That last phrase reads like a mission statement for FWW magazine!
The entire essay is worth reading, and if you page down through the issues of the magazine, you’ll find wonderful articles on joinery, workbench design, projects, and on and on. The authors are long gone now, but I wish I could sit down and talk with each one of them. I’ll bet we would get along famously.
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I never read much Emerson, but I do know that Mark Twain once observed that everyone is ignorant about something or another.
In the end each of us has some skill and we depend upon each other. You just can't know everything. And what seems simple to one person is impossible for another. We forget that we are part of a whole. We need each other. And down this road we come to embrace some of the ideas of socialism and communism. The underlying ideas that led to those two "isms," aren't dead, but lies slumbering in old magazines and ancestral countries waiting for a new label. Hand work, real craft has a value. It should be rewarded.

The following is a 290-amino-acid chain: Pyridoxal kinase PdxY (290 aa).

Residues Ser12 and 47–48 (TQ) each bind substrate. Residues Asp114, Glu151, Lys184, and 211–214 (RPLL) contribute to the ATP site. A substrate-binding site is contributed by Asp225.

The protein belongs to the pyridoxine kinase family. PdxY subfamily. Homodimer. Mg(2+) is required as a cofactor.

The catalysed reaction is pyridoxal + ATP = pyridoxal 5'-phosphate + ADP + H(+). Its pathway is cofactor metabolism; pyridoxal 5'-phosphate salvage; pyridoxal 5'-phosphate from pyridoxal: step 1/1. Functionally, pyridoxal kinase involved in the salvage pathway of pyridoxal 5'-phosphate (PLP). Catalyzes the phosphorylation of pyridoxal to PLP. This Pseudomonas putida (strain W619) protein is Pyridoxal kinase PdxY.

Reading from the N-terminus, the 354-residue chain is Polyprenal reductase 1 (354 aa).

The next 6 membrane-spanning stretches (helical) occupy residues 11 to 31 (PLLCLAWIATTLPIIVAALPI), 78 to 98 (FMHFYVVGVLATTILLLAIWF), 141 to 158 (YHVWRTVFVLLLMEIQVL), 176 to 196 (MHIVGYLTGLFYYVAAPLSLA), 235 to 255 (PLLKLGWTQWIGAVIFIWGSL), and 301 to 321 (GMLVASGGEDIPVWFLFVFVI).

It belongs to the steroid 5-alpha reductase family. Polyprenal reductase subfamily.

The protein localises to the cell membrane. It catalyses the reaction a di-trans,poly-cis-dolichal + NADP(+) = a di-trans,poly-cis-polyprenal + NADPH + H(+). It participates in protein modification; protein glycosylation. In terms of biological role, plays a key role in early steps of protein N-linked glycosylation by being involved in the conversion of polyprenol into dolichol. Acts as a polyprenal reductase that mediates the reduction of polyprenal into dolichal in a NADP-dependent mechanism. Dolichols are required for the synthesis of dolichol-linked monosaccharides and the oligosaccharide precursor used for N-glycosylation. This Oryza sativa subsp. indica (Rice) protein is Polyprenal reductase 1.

Ranking work has a long history and is deeply ingrained. I was amused to learn that notion of "Fine Art" started as a way to raise the social status of a group of artisans. Fine Art (unlike what you do) they said, serves no useful purpose and springs from the mind. Poetry was at the pinnacle and painting and sculpture right behind. The mind is pure. The hand is dirty. And with the help of some philosophers they managed to firmly fix the idea in our conscious. Isn't that basic idea, the ranking of the worth of trade skills that the article is tilting at?
Mostly I find it humbling that after years of book learning and more than 30 years practicing a craft how little I seem to know. We need each other.
I would second TedFurlong's recommendation of "Shop Class as Soulcraft." I read it last month and enjoyed it a good deal. One argument that Crawford makes that particularly struck a chord with me is that craftwork is, in a fundamental way, more honest than a lot of white collar types of jobs because the physical object created by the craftsman is an unassailable demonstration of skills. As Crawford puts it, the shop forman can grab the piece and whip out his micrometer and see whether the machinist has or has not performed to spec. There is no corporate lingo, business jargon, or fuzzy language that can change whether or not the piece is what it ought to be.